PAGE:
by Jennifer Laam
Published by St. Martin's Griffin on October 22, 2013
Pages: 344
Source: Publisher
Add to your Goodreads TBR shelf.
Purchase Links: Amazon | B&N
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A compelling alternate history of the Romanov family in which a secret fifth daughter—smuggled out of Russia before the revolution—continues the royal lineage to dramatic consequences

In her riveting debut novel, The Secret Daughter of the Tsar, Jennifer Laam seamlessly braids together the stories of three women: Veronica, Lena, and Charlotte. Veronica is an aspiring historian living in present-day Los Angeles when she meets a mysterious man who may be heir to the Russian throne. As she sets about investigating the legitimacy of his claim through a winding path of romance and deception, the ghosts of her own past begin to haunt her. Lena, a servant in the imperial Russian court of 1902, is approached by the desperate Empress Alexandra. After conceiving four daughters, the Empress is determined to sire a son and believes Lena can help her. Once elevated to the Romanov's treacherous inner circle, Lena finds herself under the watchful eye of the meddling Dowager Empress Marie. Charlotte, a former ballerina living in World War II occupied Paris, receives a surprise visit from a German officer. Determined to protect her son from the Nazis, Charlotte escapes the city, but not before learning that the officer's interest in her stems from his longstanding obsession with the fate of the Russian monarchy. Then as Veronica's passion intensifies, and her search for the true heir to the throne takes a dangerous turn, the reader learns just how these three vastly different women are connected. The Secret Daughter of the Tsar is thrilling from its first intense moments until its final, unexpected conclusion.

Мать Россия!!!

Wonderful domes of Saint Basil's Cathedral, Moscow
Wonderful domes of Saint Basil’s Cathedral, Moscow

A little bird told me something. That Historians secretly love to read alternate histories. I’m here to qualify that secret. We love to read well-written and believable alternate histories. The Secret Daughter of the Tsar almost made me want to change my focus of study as a historian-in-training, and that is saying a lot. These days, I am lucky to finish a book in a week. I finished this one in a few sittings. Reading about the tragedy and intrigue that surrounds the Imperial Romanov family NEVER GETS OLD.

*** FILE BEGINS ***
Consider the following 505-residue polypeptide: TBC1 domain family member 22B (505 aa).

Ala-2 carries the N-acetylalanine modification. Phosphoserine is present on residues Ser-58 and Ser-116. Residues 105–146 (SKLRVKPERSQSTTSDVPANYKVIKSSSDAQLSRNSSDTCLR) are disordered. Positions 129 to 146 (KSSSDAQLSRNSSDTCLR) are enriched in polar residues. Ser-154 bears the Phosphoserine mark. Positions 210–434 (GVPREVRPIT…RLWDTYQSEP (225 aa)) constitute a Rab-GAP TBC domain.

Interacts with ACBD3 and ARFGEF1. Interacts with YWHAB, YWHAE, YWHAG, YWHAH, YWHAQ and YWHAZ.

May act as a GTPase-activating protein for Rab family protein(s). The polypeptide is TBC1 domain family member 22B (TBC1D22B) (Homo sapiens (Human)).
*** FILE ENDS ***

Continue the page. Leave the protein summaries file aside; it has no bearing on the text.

The Romanov Family

The Romanov Family circa 1916.

If you are a writer, or an aspiring one, you have probably come across the piece of advice that recommends “writing about what you know” at one time or another. The author, a Historian herself, writes The Secret Daughter of the Tsar from the perspective of Veronica, a struggling historian being tossed around the cogs of academia, and two other women who’s stories unfold in different time periods.

Veronica is both vulnerable and bold, my favorite combination. I loved reading from her perspective the most, especially when she enters into a fast and curious romance with a mysterious hunk who has his own special interests in Russian history.

The novel is an exciting and absorbing book that takes the reader on an intellectual adventure and into super cool museums and archives. History buff or not, any reader will absolutely love the variety of experiences, mysterious romance, and clever story line offered in The Secret Daughter of the Tsar.

Setting the Mood:

I love Russian classical music as much as I love Russian history, so here is an AMAZING album to listen to while you read:

Russian Album

And check out these other great novels set in historical Russia:

Midnight In St.Petersburg coverTsarina